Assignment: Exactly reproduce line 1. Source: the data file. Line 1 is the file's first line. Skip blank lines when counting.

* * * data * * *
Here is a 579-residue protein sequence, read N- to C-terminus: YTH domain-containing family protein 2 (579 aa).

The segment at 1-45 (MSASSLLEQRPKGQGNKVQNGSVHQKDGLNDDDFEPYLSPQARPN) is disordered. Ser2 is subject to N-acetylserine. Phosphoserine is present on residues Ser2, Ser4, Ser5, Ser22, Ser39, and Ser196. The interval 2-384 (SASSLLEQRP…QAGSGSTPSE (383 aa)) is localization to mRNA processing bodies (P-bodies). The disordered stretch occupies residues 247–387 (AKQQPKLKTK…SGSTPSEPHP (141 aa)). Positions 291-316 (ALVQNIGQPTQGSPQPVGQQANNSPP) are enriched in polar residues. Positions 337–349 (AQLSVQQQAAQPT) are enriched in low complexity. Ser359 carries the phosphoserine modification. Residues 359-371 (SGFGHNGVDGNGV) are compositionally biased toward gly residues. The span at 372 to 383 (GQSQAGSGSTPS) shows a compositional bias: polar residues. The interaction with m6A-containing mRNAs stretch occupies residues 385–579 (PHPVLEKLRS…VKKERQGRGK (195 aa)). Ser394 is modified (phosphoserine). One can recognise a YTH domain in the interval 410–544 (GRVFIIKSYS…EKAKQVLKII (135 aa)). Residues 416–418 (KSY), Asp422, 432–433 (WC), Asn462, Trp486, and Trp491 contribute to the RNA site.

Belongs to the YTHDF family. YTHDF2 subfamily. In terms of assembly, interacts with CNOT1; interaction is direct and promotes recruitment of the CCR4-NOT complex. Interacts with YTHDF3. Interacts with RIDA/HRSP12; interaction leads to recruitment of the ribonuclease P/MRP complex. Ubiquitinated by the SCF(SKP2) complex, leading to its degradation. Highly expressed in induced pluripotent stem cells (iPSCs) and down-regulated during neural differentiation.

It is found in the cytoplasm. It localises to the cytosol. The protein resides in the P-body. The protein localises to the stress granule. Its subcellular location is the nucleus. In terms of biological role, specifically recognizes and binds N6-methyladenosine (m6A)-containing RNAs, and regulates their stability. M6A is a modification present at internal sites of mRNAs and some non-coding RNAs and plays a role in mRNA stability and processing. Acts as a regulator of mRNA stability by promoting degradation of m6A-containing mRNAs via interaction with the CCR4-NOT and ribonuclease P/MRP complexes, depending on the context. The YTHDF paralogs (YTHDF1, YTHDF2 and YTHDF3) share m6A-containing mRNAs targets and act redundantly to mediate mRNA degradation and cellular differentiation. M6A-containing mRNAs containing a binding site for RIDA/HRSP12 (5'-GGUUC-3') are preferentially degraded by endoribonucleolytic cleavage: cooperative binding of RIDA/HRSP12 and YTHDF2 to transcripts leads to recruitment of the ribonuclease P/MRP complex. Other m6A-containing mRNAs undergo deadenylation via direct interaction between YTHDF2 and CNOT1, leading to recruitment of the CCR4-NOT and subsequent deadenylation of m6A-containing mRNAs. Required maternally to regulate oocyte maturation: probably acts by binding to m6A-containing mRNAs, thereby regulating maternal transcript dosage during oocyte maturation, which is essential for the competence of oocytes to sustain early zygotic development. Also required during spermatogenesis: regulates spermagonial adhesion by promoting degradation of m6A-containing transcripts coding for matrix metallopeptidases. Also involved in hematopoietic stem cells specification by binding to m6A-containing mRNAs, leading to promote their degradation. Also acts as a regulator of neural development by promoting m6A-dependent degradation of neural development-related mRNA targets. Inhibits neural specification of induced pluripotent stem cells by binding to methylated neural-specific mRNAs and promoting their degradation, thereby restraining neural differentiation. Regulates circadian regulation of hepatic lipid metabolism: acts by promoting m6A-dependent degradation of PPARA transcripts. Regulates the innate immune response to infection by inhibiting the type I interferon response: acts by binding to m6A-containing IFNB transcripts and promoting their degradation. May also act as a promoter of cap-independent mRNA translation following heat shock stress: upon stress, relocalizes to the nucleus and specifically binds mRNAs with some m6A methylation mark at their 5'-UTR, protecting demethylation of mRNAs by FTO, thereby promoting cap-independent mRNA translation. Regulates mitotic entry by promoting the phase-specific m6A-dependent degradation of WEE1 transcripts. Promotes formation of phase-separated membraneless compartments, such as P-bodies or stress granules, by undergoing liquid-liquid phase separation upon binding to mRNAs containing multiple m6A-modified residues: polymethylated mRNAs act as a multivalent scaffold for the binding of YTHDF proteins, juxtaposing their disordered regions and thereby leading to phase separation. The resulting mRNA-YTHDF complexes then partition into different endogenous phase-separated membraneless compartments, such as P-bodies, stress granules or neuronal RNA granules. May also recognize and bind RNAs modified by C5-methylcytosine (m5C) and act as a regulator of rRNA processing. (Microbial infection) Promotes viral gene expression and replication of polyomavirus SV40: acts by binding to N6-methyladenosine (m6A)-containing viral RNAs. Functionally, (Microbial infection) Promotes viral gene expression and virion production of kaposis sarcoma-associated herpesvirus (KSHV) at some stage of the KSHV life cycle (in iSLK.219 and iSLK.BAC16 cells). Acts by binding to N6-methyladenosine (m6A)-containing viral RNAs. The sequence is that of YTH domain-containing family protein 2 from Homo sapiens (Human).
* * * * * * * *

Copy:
Here is a 579-residue protein sequence, read N- to C-terminus: YTH domain-containing family protein 2 (579 aa).